Nearly 50% of furniture makers polled by the CBI are less optimistic about the outlook for the industry than they were three months ago. The remaining 50% see no change in the outlook. In the previous survey in October a net 22% of firms were less optimistic than a quarter before.

Reasons for the pessimism are not hard to identify. A balance of 43% of firms says order books are below normal for the time of year; 67% are working below capacity; and 20% expect the volume of new orders to fall over the next three months and their volume of output to drop. And while 35% predict that domestic orders will be booked at higher prices, 39% expect their costs will rise.

But consumer confidence received a fillip in January, with a sharp improvement in the climate for major purchases, and a boost in overall optimism to levels last seen in November 2002. But pollster GfK Martin Hamblin warns that a rise in confidence generally occurs in January.

Sales volumes

Nonetheless the latest CBI survey of furniture retailers shows that in January sales volumes were lower than a year earlier for a net 16% of stores. This follows year-on-year volume growth for 43% of outlets in December, and compares with a balance of 60% achieving higher annual sales in January 2004. Over the three-month period November to January volumes were up compared with a year before for an average of 14% of furniture retailers. In the previous three months to October an average of 54% reported higher annual sales, and in the quarter to January 2004 an average 28% achieved year-on-year sales growth.

Sales volumes fell over the year to January 2005 for a net 3% of retailers overall, says the CBI, following growth for 33% in the year to December. Retailers expect a small increase in sales in the year to February, but at levels still below normal for the time of year.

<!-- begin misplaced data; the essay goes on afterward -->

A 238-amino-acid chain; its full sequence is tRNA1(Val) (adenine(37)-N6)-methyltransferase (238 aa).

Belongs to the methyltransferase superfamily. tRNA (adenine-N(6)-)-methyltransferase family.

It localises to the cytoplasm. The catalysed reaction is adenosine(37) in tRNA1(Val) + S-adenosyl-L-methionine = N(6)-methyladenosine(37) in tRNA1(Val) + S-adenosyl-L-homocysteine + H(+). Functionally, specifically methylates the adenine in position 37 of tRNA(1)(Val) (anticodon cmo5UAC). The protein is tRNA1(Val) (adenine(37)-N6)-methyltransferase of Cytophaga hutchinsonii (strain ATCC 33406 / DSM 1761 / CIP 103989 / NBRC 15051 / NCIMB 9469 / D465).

Official figures indicate that retail sales volumes fell in most categories in December, reinforcing anecdotal evidence that the Christmas period was at best mixed, and poor for many businesses. At the annual rate sales volume growth slowed to 4.9% in the fourth quarter, compared with 6.3% in the previous quarter.

The volume of sales by household goods retailers was up 4.8% annually in the fourth quarter of last year, down from a rise of 8.2% in the year to the third quarter. Sales of household goods were up 1.4% by value in the year to the fourth quarter, compared with a rise of 7.1% in the third quarter.

Government estimates suggest that the value of consumer spending on furniture and furnishings (excluding carpets) was 7.9% higher in the third quarter of last year than at the same time in 2003. This followed an annual rise of 4.8% in the year to the second quarter of 2004. The total value of furniture sales in the first nine months of last year was up by 6.2% compared with the same period the previous year.

Spending rise

Remove the effect of retail price changes, and allow for seasonal variations, and the figures for spending on furniture reveal an annual rise of 7.2% in the year to the third quarter of 2004 – up from a 2% annual increase in the second quarter. On this basis of measurement the volume of demand in the first nine months of 2004 was 0.5% lower than a year before.

Imports of wooden furniture from the EU in the third quarter of last year rose in value by 46% compared with the same time in 2003, and were up 27% year-on-year in the first three quarters of 2004. EU demand for UK-made wooden furniture increased by 14% annually in the third quarter and was 12% higher in the nine months to September.

Looking ahead, Oxford Economic Forecasting predicts that total consumer spending growth will ease in 2005 to 2.6% from 3.3% last year and to 2.3% in 2006. OEF’s expectation is that demand for furniture will rise in volume terms by 2% this year but by only 0.7% in 2006. In value terms this translates as increases of 4.1% and 2.7% this year and next respectively.